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How long is long when travelling

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11. Posted by Austrian (Budding Member 3 posts) 9y

Personally, seven months sounds wonderful. I would be concerned about the variety of places to see however. Southeast Asia, South America and India are quite varied. It might make more sense to do four months in South America and perhaps four or five months in India and Southeast Asia.
My guess is that if you are having second thoughts then seven months is too long. What I have done instead of backpacking is find a place to leave my baggage and then make two, three or four week trips from there with my rucksack. It is a way to get the best of backpacking yet bring more comforts from home. The only problem here is the scope and range of travel can be limited but you get to see a more detailed picture of the location you've chosen.
No matter what you decide it sounds like it will be great! Cheers!

12. Posted by Sander (Moderator 4835 posts) 9y

Throughout my first backpacking trip I kept expecting to be mostly fed up with it after a couple of months more. I planned on a whopping two years of travelling, but was fully prepared to turn tail and run home if the going got too tough. Yet that never happened, and so I lasted two years and two months before returning home (at which point I really felt as if I could continue on for months yet).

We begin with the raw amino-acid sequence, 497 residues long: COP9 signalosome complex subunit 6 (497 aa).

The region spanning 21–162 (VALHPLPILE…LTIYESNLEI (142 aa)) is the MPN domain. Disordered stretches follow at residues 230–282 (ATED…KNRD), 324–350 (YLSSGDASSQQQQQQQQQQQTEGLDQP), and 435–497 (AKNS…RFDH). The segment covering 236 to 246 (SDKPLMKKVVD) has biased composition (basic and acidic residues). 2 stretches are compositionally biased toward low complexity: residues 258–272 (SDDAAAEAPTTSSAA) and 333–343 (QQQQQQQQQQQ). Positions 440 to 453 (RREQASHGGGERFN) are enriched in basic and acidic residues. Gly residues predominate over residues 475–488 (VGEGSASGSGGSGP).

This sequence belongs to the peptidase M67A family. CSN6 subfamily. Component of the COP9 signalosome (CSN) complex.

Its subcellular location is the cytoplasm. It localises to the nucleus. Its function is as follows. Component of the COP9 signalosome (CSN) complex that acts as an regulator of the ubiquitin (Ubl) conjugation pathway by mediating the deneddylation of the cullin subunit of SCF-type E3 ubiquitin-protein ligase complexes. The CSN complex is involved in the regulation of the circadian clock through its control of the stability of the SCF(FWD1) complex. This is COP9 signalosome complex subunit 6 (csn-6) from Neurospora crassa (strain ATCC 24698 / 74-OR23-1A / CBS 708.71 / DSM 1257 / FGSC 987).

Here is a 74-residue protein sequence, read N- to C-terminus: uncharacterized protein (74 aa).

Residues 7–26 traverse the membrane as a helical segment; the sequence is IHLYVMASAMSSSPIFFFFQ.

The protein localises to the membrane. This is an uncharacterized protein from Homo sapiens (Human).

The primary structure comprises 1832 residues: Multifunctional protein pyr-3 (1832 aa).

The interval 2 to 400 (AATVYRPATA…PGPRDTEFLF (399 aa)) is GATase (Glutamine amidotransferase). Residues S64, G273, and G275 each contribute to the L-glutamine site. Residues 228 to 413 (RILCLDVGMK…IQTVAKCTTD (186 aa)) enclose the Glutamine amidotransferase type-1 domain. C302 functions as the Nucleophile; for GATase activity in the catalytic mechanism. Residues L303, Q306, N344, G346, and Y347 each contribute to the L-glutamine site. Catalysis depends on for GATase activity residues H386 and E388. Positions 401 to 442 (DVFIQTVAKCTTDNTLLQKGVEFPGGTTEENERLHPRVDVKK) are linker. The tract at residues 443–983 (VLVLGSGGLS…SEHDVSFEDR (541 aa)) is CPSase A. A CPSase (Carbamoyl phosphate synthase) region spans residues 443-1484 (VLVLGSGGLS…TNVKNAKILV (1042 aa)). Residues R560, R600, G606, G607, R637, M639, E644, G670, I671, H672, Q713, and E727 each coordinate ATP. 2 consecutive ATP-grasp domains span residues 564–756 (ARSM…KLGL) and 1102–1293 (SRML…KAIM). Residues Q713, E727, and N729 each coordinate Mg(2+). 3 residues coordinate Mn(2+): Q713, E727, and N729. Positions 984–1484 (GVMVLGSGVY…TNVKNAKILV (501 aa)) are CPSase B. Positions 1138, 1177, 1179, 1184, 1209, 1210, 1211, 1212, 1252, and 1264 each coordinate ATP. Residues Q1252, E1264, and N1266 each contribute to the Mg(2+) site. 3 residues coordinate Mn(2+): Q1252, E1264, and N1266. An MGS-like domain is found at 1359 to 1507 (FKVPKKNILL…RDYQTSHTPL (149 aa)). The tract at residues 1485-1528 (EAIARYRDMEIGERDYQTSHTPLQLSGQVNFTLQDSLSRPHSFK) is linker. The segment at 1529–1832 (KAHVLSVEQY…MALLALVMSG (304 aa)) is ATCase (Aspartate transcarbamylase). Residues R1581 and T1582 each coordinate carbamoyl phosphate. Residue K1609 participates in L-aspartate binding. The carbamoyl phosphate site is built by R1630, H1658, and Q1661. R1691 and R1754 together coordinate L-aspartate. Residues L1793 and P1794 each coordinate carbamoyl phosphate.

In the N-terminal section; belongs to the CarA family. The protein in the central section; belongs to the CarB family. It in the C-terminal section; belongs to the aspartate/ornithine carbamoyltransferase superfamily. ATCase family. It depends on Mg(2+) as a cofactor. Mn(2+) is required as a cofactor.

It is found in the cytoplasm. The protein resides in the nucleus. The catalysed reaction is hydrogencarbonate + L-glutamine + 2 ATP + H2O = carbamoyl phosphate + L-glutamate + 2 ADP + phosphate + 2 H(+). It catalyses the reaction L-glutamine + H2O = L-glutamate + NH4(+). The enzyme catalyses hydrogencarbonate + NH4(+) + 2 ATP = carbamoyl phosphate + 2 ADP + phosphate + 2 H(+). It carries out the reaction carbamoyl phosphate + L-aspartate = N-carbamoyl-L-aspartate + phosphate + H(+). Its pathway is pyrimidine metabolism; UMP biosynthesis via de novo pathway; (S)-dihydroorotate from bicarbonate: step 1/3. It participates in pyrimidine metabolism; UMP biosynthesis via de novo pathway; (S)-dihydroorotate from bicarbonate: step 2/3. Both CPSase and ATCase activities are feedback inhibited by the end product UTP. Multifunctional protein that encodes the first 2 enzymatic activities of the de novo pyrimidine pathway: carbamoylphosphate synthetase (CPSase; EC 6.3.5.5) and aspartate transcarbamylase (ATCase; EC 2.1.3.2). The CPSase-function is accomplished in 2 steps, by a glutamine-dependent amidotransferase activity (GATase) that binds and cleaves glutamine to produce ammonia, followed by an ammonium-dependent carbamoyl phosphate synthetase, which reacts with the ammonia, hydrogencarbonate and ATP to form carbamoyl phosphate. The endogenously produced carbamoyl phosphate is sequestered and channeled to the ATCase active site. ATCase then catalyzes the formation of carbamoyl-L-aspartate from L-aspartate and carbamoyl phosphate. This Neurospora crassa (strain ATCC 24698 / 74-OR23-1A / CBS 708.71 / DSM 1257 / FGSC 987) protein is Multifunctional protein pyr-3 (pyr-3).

That's not to say that there were no bad moments, but as long as you allow time and space in your itinerary to just sit down in a hostel's lounge with a book and a cup of tea for a couple of days and not do anything, it's surprisingly easy to recharge during your travels. Especially when beyond those moments you keep seeing and experiencing so many incredible things that it just makes your mind soar, time after time; filling you with the realization that you're really there, doing the things you want to be doing.

13. Posted by GregW (Travel Guru 2635 posts) 9y

No, you are all wrong. The correct answer is 67 days. ;)

Just kidding, of course, the answer is it depends. My advice on a long trip is to plan down time, a few days here and there where you don't do anything other than sit around and chill out. When you first start, you'll probably feel a lot of pressure to always be doing something. Most people I know feel that if they are taking this big "trip of a lifetime," they better fill it up with experiences. But after a while, doing something everyday can REALLY burn you out. Make time to relax and do nothing. Hell, it is a vacation, right?

Quoting pathduck

Ok, are you guys up for one more question? How much can we except to spend per person if we use double rooms at dorms and low budget hotels, and don't overspend during daytime . As i mentioned earlier we will be staying in south america (argentina, chile, bolivia, peru), mexico, south east asia (vietnam, cambodia and laos) and india and nepal

For South America, in the countries you stated, I would expect that you could spend between $US 5 - $US 20 / day on either dorm or double accomodations, a minimum of $US 20 a day on food for the two of you, and then depending on how much you move around, costs for transportation. I know people who have done it pretty cheaply, but I would budget $US 60 a day for the two of you.

I always budget high, and then if I have extra, it allows me to slurge at the end. But my issue has always been that I have more money and less time. Those with less money and more time might approach the budgetting process differently.

Chile is the most expensive of the countries you listed. Argentina and Peru are cheaper than Chile, and Bolivia is really inexpensive.